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I want to know how can I get some participants for an empirical research study I would be conducting. Does universities have systems in place to call/recruit participants or do I have to find them myself?

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You've mentioned elsewhere that you're a Masters student moving into a Ph d program. As far as I know, universities do not make arrangements for this kind of work(recruiting from other universities/asking other Professors to collaborate). Lecturers can however, put up a notice asking students to register for an independent study under them. Alternatively you could look for online collaborators. However, this can be an extremely time-consuming thing to do. –  Naresh Nov 23 '12 at 5:48
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By participants, do you mean people to be subjects in your experiments? In that case, you have to arrange it with your advisor. –  Charles Morisset Nov 23 '12 at 7:59
    
What do you mean by "participants"? If it is about a psychological experiment, try asking on cogsci.stackexchange.com. –  Piotr Migdal Nov 24 '12 at 20:18

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You will almost certainly have to recruit study participants yourself. As others have suggested, speak with your advisor to out whether there are any participant pools he's used in the past. If you find others that he hasn't used before it's a good idea to make sure he's OK with the pool before you dive in, so to speak.

Note that, in some fields, the pool of participants can be a significant limiting factor to the generalizability of the study results. Think very carefully about exclusionary criterion before settling on something. Note also that your IRB may require you to provide justification for exclusion/inclusion of certain populations (i.e., children, pregnant women, drug users). Try to make sure your population sample is as inclusive as possible.

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“he's OK with the pool before you dive in” — we see what you did there! –  F'x Nov 23 '12 at 12:42

I am not aware of any university run participant pools. I am aware of many departmental run and research group run participant pools. Some charities and companies also run participant pools.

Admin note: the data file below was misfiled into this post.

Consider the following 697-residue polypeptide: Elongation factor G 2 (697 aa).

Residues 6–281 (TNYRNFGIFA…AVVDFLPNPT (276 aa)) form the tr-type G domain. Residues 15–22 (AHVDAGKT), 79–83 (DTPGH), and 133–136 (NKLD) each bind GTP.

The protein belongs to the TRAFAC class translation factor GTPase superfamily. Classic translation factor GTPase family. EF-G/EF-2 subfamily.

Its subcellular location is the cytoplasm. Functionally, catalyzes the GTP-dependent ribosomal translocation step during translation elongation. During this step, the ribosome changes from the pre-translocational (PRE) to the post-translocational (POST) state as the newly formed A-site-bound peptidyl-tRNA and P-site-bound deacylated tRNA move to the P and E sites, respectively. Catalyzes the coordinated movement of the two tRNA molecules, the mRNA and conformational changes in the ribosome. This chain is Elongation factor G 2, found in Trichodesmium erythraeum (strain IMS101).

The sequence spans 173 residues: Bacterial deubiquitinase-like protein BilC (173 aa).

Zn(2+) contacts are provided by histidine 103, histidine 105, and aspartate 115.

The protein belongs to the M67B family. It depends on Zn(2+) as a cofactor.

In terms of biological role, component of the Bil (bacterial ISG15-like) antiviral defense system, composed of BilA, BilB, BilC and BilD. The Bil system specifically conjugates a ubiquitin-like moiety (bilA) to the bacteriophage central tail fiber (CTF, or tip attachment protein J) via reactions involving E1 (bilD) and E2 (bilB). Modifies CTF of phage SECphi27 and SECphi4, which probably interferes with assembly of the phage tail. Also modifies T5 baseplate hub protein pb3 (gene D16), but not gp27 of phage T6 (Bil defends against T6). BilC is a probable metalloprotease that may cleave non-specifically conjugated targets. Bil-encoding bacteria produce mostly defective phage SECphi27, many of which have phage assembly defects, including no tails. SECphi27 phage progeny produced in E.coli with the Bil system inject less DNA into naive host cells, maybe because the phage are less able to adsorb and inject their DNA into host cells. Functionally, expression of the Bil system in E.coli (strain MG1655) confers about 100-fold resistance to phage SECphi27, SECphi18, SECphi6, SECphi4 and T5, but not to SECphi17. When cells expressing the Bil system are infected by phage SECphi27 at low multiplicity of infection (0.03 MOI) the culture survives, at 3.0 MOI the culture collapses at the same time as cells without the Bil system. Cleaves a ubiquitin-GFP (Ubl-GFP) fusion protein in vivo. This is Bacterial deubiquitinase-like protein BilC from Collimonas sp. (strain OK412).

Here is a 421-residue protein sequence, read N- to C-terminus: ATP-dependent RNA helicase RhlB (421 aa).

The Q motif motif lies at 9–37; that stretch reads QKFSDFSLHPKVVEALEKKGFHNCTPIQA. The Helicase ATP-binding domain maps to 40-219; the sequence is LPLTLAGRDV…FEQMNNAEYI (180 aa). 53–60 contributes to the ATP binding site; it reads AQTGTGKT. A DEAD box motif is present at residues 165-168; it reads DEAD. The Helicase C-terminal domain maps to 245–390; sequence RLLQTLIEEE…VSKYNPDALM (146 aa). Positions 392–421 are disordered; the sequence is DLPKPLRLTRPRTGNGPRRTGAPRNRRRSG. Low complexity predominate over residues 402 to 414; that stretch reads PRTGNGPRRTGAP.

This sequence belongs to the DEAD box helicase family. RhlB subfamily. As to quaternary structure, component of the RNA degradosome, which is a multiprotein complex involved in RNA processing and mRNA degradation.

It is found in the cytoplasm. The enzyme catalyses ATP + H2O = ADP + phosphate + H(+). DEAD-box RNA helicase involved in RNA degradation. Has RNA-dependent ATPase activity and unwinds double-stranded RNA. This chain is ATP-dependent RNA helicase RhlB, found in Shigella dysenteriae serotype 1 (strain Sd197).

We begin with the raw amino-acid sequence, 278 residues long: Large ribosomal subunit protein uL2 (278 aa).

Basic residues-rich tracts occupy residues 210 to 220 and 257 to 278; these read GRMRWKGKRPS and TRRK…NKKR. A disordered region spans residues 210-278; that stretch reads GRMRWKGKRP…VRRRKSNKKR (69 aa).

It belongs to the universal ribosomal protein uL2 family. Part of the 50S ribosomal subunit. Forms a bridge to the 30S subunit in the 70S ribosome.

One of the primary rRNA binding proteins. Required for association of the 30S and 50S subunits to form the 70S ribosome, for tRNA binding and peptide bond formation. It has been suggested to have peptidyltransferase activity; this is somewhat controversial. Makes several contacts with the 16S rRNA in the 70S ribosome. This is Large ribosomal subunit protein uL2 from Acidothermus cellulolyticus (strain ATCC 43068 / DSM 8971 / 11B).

It is quite possible that you will not have to recruit the participants yourself. Your supervisor and/or colleagues would be a good place to start asking about participant pools. Failing that, all universities have an institutional review board (IRB) or independent ethics committee that might be aware of participant pools in your research area.

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At the universities I've worked in North America, human-subject studies (esp. those funded by taxpayer-funded research) must be approved by a research ethics committee. The ways to recruit participants is something that must be stated and approved. Over the years, committee members have offered lots of advice about how to recruit subjects, as they have seen many projects and many experiments. A professor has to submit a project for approval, so you'd have to coordinate it with an adviser. You can probably consult with committee members before you submit the request.

The studies I've managed have recruited participants in simple and effective ways: e-mail lists, university newspapers, facebook, flyers posted on campus, etc. As others have pointed out, the means of recruitment will affect the generalizability of the study results.

I saw one project that had trouble finding enough participants via the declared means (flyers), but it was not possible (because of the ethics committee re-approval) to use another means to recruit (e.g., last-minute facebook campaign) to try to find more participants. Be careful not to lock yourself into a way that's too limited.

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